Humor and Cruelty on the Rocks in Lamb’s Familiar ‘Foreigner’
Before crossing the bridge to see The Foreigner at Lamb’s Players Theatre in the resort city of Coronado, we passed a large billboard – for Foreigner at Harrah’s Rincon, the Indian-owned casino in rural Valley Center. What a twisted coincidence. A popular comedy and an aging rock band with the same name opened on the same night at opposite ends of the county.
The Foreigner, the comedy by the late Larry Shue, made its debut Off Broadway in 1984, and Lamb’s has revived it countless times. Foreigner, the rock band, had a big hit that year too, and fans still flock to see them play the power ballad “I Want to Know What Love Is” (along with “Feels Like the First Time,” and “Cold as Ice.”)
What if somebody got the two mixed up? Conjure a quivering hand hitting the wrong online ticket button. Wait. A shy tourist lands in the wrong theater, the victim of a hotel concierge’s prank or cab driver’s wrong GPS input. Imagine the mix-up of bumpkins and ballads. Preposterous you say? Well, that’s the whole point.
Drawing on ancient themes about love and deceit, good and evil, The Foreigner is a gut-busting farce about an outsider plopped in a strange place, full of jokes that could make your dour Aunt Lil guffaw. But it has darkened over the years. Society is more sensitive now. One can’t ignore the stereotypes, cruelty, and violence. Did I mention the Klu Klux Klan?
Director Kerry Meads’ handsome production includes a first rate cast, chiefly Geno Carr who portrays the title character Charlie Baker, a stuttering British weakling who transforms from a zero to impossible hero in the end (a role that has been played by Matthew Broderick).
Charlie, a neurotic proofreader of Science Fiction, leaves his dying but wildly adulterous wife and follows his dashing soldier friend “Froggy” LeSueur to rural Georgia. Froggy teaches the art of detonating explosives at an army base and dumps his shy friend at a rundown lodge.
Carr as Charlie has our sympathy with the first line about his wife. “Mary finds me profoundly boring,” he sighs with a soft English lilt. He channels Charlie Chaplin’s charm when he turns his balding head and stares out into the crowd. His beady eyes appear too close together under big glasses.
Cris O’Bryon plays Sgt. Froggy the sturdy fearless soldier and gives a mostly British delivery. He convinces Charlie that he can avoid interacting with other guests by staying mute. He concocts a ruse that Charlie is a foreigner who doesn’t understand English, and it takes an eternity before anyone asks what language he does speak.
Myra McWethy steals the show as Betty Meeks the loopy and loveable lodge owner. She’s fascinated by her exotic foreign guest and can’t stop serving him tea and waving her happy arms. Her wiggly body moves like the chubby robot on the old TV show “Lost in Space.” Though her Southern drawl ain’t perfect, her comic timing is spot on. In an effort to be understood, she yells at poor Charlie as if he was deaf and is convinced she can decipher his cryptic messages.
By staying mute and pretending not to understand, Charlie disables everyone’s inhibitions, which reminds us of Sasha Baron Cohen’s foolery in “Borat.” He overhears juicy personal and criminal information and listens attentively like the family dog.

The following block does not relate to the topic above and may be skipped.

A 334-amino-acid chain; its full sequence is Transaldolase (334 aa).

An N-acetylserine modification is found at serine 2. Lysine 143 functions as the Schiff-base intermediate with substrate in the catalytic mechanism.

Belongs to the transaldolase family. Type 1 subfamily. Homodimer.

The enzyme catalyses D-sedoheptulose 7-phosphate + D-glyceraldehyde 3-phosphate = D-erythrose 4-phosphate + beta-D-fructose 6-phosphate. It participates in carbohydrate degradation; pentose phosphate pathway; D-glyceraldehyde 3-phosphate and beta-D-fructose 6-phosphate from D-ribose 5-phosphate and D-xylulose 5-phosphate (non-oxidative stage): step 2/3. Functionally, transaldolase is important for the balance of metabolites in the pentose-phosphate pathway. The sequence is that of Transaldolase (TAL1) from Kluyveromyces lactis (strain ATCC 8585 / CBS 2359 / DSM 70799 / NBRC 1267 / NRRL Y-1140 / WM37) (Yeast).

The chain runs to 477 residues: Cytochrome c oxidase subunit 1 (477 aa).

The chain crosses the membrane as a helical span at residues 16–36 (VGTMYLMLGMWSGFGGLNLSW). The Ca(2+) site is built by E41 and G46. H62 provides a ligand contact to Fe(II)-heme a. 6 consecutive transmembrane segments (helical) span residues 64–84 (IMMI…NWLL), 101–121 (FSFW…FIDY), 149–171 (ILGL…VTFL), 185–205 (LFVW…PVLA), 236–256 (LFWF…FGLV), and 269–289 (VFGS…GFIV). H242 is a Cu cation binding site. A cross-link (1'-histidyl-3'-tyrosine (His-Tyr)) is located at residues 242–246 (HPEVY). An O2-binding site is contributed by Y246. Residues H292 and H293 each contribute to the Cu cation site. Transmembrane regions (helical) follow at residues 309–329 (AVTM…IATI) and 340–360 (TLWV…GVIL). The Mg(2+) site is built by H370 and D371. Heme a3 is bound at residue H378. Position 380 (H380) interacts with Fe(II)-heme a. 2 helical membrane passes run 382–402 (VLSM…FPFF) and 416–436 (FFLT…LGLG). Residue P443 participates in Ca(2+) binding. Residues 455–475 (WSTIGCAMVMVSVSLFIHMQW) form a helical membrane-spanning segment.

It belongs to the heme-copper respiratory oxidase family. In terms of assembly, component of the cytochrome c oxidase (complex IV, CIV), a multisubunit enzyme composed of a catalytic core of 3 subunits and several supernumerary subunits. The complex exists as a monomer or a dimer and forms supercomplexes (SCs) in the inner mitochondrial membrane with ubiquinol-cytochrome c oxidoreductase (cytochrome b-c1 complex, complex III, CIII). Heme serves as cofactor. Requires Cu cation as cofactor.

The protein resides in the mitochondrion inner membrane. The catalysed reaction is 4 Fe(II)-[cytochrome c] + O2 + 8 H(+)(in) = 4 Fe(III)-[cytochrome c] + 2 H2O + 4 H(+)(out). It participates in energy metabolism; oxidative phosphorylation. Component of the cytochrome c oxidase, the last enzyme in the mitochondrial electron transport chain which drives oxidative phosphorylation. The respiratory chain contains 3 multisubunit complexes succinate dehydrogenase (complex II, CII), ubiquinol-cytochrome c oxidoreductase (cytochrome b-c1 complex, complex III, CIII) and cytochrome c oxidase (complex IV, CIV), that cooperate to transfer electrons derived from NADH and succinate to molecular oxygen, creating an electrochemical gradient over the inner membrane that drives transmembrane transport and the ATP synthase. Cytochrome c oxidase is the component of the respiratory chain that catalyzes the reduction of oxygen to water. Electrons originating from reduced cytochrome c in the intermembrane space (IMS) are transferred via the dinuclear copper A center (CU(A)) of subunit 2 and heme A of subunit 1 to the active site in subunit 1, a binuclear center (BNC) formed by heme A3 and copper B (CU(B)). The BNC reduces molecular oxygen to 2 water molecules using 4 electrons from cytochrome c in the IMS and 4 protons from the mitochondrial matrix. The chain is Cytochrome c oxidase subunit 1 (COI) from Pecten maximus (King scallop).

Some of the funniest (and overly long) scenes involve Charlie babbling in a made up language, Slavic that slips into Swedish. A reward of the play is watching Carr find his backbone. He takes the role from slinking in a chair to cutting loose atop a table as if possessed.
The fishing lodge designed by Mike Buckley was deemed “a monument to middle-class bad taste” back in 1988 and hasn’t changed a bit. It sucks you into a time warp. Ugly chatskis and the crocheted afghan in neon green, lavender, and orange, are to die for.
The most touching moments involve Charlie’s developing relationships with Catherine, an unstable ex-debutante (and wife in real life), and Ellard, her mentally challenged brother.
As Catherine, Nancy Snow Carr models the best and worst styles from the 80s (gleaned by costume designers Jemima Dutra & Juliet Czoka). She yells at her innocent brother, but doesn’t realize that the father of her unborn child is an evil schemer. As Ellard, Kevin Hafso-Koppman creates a tender mentally challenged character and responds to verbal abuse with believable fear and pained expressions.
A most memorable sequence has Ellard and Charlie raise forks and balance cups on their heads in unison. It’s the start of a heartfelt alliance to rise up against the two snakes in the lodge, Catherine’s minister husband to be and a violent county inspector.
The Rev. David Marshall Lee, played by Brent Schindele, is a conniving abuser dressed for a golf game and intimidation. When he takes a bite out of an apple and sets up Ellard to take the blame, you’ll want to punch him out.
His evil partner Owen Musser, played by Stacy Allen, is the other jerk you love to hate. The script makes him a Southern redneck, but we know they can live anywhere. Allen is no stranger to the gravel-voiced role. He’s played the knife-wielding Owen twice before. While we laugh at his bigoted responses, there is an unsettling understory.
It feels terribly wrong to laugh when armed KKK attackers appear in the last scene, even though they are “sheet heads.” The abuse aimed at a mentally challenged man is chilling too; no matter how you spin ’em, those scenes feel insensitive.
Still, there is a bounty of talent and funny, rapid-fire dialogue in The Foreigner. If you go, listen for Charlie blurting out “Gort,” the robot in the film “The Day the Earth Stood Still.” The play delivers an obvious lesson about tolerance and the power of love. In the end, outrageous humor exposes the absurdity of prejudice, and that feels great.
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